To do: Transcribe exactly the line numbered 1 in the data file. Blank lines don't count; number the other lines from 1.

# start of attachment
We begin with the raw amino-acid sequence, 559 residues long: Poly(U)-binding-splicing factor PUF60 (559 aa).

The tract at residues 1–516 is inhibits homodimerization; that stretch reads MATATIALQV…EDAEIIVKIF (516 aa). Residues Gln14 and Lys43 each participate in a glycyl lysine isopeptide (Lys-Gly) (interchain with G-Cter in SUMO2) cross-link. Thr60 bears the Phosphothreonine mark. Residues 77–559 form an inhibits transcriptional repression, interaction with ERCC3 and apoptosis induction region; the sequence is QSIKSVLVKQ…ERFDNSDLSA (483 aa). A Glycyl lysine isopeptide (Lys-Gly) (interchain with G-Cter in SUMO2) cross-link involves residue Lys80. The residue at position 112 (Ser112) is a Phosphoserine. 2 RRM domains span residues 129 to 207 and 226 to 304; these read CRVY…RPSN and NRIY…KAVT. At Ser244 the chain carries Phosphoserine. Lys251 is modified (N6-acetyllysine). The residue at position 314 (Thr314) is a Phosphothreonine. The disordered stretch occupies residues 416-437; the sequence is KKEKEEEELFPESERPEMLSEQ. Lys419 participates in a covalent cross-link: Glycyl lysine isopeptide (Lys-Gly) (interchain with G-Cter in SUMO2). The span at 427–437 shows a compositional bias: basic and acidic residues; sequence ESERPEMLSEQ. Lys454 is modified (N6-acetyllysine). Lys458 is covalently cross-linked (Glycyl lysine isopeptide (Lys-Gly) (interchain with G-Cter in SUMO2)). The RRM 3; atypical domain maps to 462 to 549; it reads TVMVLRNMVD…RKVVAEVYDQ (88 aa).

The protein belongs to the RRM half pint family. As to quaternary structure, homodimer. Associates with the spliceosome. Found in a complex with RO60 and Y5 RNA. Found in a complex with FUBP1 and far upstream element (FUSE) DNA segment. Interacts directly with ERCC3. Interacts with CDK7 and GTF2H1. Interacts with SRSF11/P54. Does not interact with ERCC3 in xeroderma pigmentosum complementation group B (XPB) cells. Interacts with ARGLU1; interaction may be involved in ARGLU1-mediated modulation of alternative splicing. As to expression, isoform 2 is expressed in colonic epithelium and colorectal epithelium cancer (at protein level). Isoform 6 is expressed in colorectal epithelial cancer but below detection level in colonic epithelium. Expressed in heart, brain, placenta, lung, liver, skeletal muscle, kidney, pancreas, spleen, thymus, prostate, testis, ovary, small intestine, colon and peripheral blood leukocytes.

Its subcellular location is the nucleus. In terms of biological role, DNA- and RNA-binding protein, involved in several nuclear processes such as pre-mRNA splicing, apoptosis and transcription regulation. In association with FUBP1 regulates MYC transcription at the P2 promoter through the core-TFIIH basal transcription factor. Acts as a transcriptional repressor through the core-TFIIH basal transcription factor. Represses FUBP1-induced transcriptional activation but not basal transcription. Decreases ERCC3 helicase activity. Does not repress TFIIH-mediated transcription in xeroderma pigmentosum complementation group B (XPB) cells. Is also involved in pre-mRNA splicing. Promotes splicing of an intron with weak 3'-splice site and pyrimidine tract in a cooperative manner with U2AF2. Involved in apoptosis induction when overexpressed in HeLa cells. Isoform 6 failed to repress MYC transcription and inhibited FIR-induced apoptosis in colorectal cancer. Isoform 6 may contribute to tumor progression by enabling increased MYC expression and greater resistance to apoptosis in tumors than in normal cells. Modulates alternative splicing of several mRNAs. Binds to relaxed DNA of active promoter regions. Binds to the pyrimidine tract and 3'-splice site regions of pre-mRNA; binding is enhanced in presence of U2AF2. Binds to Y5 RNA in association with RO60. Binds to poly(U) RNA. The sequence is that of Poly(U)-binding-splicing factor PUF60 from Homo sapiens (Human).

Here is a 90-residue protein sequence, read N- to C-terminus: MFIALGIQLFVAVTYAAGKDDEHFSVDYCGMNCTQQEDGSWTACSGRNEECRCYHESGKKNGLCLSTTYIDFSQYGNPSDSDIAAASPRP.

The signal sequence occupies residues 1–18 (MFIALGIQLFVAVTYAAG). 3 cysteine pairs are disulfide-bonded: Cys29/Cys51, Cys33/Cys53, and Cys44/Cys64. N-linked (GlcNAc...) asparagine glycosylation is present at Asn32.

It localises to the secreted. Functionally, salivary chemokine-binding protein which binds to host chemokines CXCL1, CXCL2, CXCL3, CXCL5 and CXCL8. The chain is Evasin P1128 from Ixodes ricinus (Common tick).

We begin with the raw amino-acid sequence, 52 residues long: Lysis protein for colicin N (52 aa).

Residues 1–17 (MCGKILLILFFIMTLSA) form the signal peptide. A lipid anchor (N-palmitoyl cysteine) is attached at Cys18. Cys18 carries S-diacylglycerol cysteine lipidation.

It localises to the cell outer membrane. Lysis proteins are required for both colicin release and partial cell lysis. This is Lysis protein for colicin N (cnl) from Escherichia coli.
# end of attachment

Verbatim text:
We begin with the raw amino-acid sequence, 559 residues long: Poly(U)-binding-splicing factor PUF60 (559 aa).